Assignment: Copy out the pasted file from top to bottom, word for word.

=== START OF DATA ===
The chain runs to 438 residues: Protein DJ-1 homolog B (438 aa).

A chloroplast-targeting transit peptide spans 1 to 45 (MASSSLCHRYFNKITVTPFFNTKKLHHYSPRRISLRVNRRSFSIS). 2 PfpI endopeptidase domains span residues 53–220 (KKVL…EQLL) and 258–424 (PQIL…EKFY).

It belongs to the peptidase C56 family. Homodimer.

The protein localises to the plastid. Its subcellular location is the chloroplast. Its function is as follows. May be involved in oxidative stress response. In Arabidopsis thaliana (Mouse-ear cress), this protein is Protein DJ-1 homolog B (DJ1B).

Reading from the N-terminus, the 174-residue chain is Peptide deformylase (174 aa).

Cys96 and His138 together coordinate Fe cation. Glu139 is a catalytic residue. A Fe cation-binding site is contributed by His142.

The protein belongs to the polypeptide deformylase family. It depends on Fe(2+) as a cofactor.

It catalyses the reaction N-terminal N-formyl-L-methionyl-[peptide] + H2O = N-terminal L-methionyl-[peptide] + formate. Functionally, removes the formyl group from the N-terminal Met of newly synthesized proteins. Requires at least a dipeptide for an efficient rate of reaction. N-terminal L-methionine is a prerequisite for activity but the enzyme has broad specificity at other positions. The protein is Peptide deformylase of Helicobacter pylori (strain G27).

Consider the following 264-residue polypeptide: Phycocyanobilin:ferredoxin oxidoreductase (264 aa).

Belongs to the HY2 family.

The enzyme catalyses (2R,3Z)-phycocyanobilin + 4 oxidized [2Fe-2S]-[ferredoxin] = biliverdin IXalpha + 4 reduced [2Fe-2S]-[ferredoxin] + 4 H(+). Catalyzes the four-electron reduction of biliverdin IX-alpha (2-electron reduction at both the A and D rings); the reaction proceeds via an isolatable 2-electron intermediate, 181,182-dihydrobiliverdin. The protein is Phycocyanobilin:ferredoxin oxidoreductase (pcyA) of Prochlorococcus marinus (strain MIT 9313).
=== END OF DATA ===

The chain runs to 438 residues: Protein DJ-1 homolog B (438 aa).

A chloroplast-targeting transit peptide spans 1 to 45 (MASSSLCHRYFNKITVTPFFNTKKLHHYSPRRISLRVNRRSFSIS). 2 PfpI endopeptidase domains span residues 53–220 (KKVL…EQLL) and 258–424 (PQIL…EKFY).

It belongs to the peptidase C56 family. Homodimer.

The protein localises to the plastid. Its subcellular location is the chloroplast. Its function is as follows. May be involved in oxidative stress response. In Arabidopsis thaliana (Mouse-ear cress), this protein is Protein DJ-1 homolog B (DJ1B).

Reading from the N-terminus, the 174-residue chain is Peptide deformylase (174 aa).

Cys96 and His138 together coordinate Fe cation. Glu139 is a catalytic residue. A Fe cation-binding site is contributed by His142.

The protein belongs to the polypeptide deformylase family. It depends on Fe(2+) as a cofactor.

It catalyses the reaction N-terminal N-formyl-L-methionyl-[peptide] + H2O = N-terminal L-methionyl-[peptide] + formate. Functionally, removes the formyl group from the N-terminal Met of newly synthesized proteins. Requires at least a dipeptide for an efficient rate of reaction. N-terminal L-methionine is a prerequisite for activity but the enzyme has broad specificity at other positions. The protein is Peptide deformylase of Helicobacter pylori (strain G27).

Consider the following 264-residue polypeptide: Phycocyanobilin:ferredoxin oxidoreductase (264 aa).

Belongs to the HY2 family.

The enzyme catalyses (2R,3Z)-phycocyanobilin + 4 oxidized [2Fe-2S]-[ferredoxin] = biliverdin IXalpha + 4 reduced [2Fe-2S]-[ferredoxin] + 4 H(+). Catalyzes the four-electron reduction of biliverdin IX-alpha (2-electron reduction at both the A and D rings); the reaction proceeds via an isolatable 2-electron intermediate, 181,182-dihydrobiliverdin. The protein is Phycocyanobilin:ferredoxin oxidoreductase (pcyA) of Prochlorococcus marinus (strain MIT 9313).